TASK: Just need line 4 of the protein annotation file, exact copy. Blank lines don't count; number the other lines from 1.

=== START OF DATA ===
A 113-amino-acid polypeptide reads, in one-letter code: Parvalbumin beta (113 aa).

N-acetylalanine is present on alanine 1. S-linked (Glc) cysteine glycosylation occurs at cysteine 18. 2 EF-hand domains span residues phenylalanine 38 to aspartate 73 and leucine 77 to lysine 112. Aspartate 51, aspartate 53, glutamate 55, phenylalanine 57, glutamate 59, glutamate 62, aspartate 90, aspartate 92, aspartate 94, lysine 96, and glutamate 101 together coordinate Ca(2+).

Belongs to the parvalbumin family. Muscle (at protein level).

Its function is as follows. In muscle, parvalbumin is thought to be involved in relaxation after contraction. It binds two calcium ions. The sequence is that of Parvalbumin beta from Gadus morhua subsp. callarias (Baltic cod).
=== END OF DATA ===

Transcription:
Its function is as follows. In muscle, parvalbumin is thought to be involved in relaxation after contraction. It binds two calcium ions. The sequence is that of Parvalbumin beta from Gadus morhua subsp. callarias (Baltic cod).